An appreciation of Alan Cottrell

Lindsay Greer and Frans Spaepen pay their tributes to Alan Cottrel in PNAS:

It was his lifelong ambition to bring to metallurgy, a field rich in observations but still mostly phenomenological in method, the quantitative and predictive rigor of the recent developments in atomic-scale physics.

His work on dislocations was a first success in this endeavor. The dislocation had been introduced as a theoretical concept in 1934 to explain the ease of plastic flow in crystals: moving a line defect that localizes shear
deformation requires a much lower stress than uniform shearing of the crystal planes. The concept was only gradually accepted. Even though dislocations provided key insights into mechanical behavior and crystal growth, it was only in 1956 that electron microscopy produced the first direct images of moving dislocations. In the late 1940s, Cottrell showed that dislocation theory could be used to make quantitative predictions.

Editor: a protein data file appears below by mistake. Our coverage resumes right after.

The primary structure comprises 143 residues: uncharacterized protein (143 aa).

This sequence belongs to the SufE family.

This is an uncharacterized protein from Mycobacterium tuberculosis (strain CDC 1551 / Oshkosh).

A very nice piece!

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